Read My Lips
Yesterday’s Retail Distribution Review (RDR) debate arranged by Professional Adviser magazine identified the continuing myths that surround the RDR.
It at least gave me the opportunity to challenge some of the thinking around this subject.
The first myth, that however hard we try to dispel it keeps coming back, was that the RDR is about charging clients fees for advice.
Once and for all read my lips, no it is not.
I was able to point out that “adviser charging” still means that the IFA, if they so wish, can advise the client and only get paid if they decide to implement a product. If they offered a bundled service of advice and implementation they can still be paid through the product and in many ways this is the same as many IFAs do now where they have imposed their own limitation on the amount of commission payable.
For the sake of clarity the consumer will not have to write out a fee cheque in the vast majority of cases unless that is what they want to do.
The second myth that the debate picked up on was that the IFA is moving towards only helping the high net worth client.
The definition of high net worth from the Cap Gemini Merrill Lynch World Wealth survey of 2009 informs us that a high net worth person is one with US$1 million of money available to invest. That is about £650,000.
Frankly few IFAs deal exclusively with clients of this level of wealth.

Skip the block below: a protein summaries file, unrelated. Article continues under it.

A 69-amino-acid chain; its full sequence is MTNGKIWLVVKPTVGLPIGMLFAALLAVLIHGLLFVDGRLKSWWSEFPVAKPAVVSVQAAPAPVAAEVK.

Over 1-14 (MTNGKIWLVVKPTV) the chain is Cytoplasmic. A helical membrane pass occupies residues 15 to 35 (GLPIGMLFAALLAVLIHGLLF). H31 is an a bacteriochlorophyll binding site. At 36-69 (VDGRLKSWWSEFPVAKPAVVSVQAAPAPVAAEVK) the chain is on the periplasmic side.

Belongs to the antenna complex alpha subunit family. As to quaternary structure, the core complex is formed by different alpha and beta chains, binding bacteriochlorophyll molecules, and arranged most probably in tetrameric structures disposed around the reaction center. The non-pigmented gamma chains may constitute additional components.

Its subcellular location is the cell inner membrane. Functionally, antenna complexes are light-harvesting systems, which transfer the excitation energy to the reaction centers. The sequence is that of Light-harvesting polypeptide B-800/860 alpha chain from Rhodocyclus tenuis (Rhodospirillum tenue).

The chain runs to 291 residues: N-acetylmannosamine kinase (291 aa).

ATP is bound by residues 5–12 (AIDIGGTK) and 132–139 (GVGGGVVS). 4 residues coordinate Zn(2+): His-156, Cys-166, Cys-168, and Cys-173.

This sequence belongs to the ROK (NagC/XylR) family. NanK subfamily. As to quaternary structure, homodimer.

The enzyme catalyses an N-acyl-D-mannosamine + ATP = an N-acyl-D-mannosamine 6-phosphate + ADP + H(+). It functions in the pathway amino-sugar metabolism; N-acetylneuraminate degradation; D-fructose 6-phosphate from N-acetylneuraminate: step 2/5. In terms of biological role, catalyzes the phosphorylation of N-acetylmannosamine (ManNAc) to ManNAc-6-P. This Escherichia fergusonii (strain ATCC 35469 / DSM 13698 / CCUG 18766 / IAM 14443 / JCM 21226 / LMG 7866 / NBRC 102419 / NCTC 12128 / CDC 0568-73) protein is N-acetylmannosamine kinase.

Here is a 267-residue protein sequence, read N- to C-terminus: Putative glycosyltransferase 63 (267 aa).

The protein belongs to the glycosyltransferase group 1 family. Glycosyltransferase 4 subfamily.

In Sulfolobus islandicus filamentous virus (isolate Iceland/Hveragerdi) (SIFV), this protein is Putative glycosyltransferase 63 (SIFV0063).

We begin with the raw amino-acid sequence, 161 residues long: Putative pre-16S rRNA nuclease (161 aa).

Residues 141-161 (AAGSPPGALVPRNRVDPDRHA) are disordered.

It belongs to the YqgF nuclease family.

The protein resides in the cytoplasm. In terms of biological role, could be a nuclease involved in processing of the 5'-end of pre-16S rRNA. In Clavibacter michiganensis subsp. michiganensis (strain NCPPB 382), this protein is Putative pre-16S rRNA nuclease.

The truth is that most IFAs are dealing with the mass market and will continue to do so in the future.
Certainly they will operate in different ways and as I said yesterday will find different mechanisms for delivery of advice. I suspect that the internet will start to come of age in facilitating not just information and guidance but also advice.
I was entertained as an old bloke (well aged 55 but that is quite old) that IFAs were going to struggle to get to QCF Level 4 qualifications because of their age. Nonsense!!
Age is no barrier to taking and passing these exams and to suggest otherwise is to be very unfair.
After all these IFAs have enormous amounts of experience which if we believe what we are told should count towards demonstrating expertise – well put simply exams are simply a test of expertise.
There is a price all IFAs have to pay to be able to claim the trust of the consumer and those who are RDR resistors are simply telling the consumer they don’t believe they are important enough that they should pay.